The main source of contamination of the Brazilian beaches consists of fecal microorganisms carried along with rain water runoff and other drainage outlets adjacent to the seashore, since domestic and/or industrial wastewater sewers are often illegally connected to stormwater drain systems. Another important source of pollution is the rubbish washed off the city streets during heavy rainfalls (16). Few studies conducted thorough enough investigations to rule out human sources of contamination, but recent investigations have shown cross connections, leaky sewage pipes and other infrastructure-related problems to be a significant cause of contaminant loading, especially in urban and residential areas, along with animal feces (9). Only now the ability to differentiate between animal and human microbial contamination is becoming developed. Thus, the question of the how public health is related to stormwater runoff is complicated by the incompleteness of most investigations on this subject and the inability to differentiate between human and non-human sources of contaminants that are present in surface waters.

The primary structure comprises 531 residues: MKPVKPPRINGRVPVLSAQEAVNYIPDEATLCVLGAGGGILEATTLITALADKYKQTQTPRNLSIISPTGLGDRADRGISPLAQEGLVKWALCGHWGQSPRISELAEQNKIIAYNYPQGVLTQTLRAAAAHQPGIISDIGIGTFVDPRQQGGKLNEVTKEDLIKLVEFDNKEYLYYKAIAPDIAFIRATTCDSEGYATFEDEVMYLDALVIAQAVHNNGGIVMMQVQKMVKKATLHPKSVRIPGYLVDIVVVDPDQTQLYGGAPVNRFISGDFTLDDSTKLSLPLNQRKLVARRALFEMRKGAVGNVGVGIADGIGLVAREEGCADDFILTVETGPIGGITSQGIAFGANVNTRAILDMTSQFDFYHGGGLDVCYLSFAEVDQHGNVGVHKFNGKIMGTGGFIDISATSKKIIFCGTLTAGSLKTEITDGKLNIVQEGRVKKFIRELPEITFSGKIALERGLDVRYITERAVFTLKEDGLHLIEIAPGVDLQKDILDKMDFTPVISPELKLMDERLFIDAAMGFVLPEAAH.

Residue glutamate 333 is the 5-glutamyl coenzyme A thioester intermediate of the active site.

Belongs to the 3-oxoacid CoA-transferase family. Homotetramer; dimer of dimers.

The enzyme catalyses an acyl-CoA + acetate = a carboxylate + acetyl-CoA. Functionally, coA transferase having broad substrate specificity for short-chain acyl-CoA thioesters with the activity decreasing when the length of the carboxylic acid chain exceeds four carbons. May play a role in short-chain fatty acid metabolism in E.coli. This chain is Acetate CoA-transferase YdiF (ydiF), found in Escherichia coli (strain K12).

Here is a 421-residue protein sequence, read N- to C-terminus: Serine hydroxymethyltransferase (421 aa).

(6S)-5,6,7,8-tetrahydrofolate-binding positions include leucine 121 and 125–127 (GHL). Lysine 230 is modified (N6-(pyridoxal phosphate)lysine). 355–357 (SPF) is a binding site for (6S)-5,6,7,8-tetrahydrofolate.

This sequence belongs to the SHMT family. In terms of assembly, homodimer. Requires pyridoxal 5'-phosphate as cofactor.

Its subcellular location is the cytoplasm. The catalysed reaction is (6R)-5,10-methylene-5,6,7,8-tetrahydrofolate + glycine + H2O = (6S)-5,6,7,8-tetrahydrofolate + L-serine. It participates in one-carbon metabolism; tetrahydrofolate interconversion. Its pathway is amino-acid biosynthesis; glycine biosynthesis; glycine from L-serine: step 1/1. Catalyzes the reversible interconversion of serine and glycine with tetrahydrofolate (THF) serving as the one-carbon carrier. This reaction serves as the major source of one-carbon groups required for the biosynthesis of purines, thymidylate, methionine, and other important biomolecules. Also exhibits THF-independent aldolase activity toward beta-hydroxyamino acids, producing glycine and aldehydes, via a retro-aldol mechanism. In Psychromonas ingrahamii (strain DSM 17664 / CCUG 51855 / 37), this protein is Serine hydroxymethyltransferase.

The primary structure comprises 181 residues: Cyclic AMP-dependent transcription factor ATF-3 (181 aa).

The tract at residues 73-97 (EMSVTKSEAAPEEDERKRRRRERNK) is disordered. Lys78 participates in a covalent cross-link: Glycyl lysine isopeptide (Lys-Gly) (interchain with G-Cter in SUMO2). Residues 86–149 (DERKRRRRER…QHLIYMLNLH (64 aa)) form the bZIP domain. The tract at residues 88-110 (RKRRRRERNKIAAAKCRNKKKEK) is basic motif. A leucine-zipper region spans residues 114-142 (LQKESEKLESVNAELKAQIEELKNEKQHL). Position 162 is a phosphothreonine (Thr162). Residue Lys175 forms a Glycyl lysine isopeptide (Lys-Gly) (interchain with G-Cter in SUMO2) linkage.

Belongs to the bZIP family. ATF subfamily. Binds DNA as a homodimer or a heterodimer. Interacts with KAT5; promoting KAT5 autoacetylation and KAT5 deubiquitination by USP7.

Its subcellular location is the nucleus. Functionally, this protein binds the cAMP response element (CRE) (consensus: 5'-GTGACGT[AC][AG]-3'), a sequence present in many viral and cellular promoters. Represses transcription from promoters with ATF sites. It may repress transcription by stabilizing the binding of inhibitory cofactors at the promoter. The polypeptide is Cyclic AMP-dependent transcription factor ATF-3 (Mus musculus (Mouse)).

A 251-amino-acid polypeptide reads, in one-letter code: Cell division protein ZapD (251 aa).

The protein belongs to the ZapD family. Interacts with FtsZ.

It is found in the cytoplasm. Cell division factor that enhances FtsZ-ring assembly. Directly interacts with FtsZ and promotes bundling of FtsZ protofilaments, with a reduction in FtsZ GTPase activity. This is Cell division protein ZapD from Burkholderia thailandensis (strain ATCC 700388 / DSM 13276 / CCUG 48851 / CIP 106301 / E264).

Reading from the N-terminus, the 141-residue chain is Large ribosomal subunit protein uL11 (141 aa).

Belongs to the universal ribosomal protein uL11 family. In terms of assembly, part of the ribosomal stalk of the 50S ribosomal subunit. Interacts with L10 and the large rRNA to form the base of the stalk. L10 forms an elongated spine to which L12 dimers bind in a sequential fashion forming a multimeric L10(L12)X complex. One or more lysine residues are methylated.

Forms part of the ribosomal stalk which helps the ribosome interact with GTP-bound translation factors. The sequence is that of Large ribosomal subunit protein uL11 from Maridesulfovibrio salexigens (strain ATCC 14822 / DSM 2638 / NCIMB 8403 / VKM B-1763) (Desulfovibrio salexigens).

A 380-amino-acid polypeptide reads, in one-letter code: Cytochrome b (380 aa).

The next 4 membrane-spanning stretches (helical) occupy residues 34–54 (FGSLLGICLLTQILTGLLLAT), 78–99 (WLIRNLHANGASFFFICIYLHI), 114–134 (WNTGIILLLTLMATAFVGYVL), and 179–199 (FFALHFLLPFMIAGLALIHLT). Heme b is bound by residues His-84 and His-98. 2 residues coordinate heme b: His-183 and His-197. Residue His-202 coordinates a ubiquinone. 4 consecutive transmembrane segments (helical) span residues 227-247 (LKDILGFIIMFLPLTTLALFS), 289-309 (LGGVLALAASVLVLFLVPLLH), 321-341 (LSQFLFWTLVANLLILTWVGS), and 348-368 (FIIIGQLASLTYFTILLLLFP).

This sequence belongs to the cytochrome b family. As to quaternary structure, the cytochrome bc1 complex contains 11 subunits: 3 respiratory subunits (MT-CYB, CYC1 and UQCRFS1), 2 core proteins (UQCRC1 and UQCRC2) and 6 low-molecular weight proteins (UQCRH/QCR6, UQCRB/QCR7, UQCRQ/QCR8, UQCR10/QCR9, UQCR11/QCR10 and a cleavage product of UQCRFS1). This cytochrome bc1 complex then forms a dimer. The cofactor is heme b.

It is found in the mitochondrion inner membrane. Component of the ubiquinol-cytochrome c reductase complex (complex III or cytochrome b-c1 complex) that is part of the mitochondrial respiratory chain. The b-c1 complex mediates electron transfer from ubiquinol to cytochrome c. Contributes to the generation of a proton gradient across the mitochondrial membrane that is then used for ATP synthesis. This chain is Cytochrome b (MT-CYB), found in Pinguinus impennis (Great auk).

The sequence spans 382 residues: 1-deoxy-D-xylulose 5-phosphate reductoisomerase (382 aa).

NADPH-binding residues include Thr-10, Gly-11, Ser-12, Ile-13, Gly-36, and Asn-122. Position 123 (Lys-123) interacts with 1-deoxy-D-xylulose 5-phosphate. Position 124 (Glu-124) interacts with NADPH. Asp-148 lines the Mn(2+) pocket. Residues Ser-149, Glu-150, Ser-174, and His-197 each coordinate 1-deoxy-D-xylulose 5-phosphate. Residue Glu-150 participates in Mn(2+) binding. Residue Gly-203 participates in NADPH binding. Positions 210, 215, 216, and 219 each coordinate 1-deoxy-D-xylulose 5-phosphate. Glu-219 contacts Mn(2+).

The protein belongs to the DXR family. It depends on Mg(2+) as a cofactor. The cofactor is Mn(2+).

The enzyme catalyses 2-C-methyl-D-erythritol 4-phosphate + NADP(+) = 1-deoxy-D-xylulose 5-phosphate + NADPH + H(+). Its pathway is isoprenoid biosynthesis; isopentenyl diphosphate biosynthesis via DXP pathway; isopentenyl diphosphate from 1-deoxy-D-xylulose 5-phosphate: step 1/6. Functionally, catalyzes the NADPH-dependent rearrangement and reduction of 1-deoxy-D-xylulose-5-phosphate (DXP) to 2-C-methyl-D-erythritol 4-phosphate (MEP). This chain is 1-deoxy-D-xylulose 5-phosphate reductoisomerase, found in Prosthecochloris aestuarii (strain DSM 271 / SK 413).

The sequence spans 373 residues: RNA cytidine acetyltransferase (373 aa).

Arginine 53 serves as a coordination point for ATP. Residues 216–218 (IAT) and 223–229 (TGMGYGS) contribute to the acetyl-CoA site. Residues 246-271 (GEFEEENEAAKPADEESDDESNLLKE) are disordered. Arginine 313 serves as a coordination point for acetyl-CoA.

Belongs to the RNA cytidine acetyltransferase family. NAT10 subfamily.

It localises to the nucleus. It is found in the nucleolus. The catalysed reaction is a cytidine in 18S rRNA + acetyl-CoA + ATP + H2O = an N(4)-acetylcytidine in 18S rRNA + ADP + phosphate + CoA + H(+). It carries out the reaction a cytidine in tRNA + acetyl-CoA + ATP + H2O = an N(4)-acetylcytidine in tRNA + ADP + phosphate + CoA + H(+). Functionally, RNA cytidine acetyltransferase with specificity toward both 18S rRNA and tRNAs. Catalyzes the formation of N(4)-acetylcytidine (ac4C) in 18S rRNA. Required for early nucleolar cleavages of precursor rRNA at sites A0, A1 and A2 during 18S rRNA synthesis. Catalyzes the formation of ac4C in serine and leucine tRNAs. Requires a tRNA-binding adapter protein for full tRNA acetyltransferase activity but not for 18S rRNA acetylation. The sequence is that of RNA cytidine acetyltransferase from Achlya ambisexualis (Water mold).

The water samples collected show that MPN values for FC are invariably higher in the stormwater drain systems than in their adjacent seashore water. Hagler and Hagler (7) state that sea water is toxic to most enteric bacteria but in the present study we have limited the discussion to the data obtained for fecal coliform, because this is the type of microorganism referred to in the CONAMA Act 274/2000.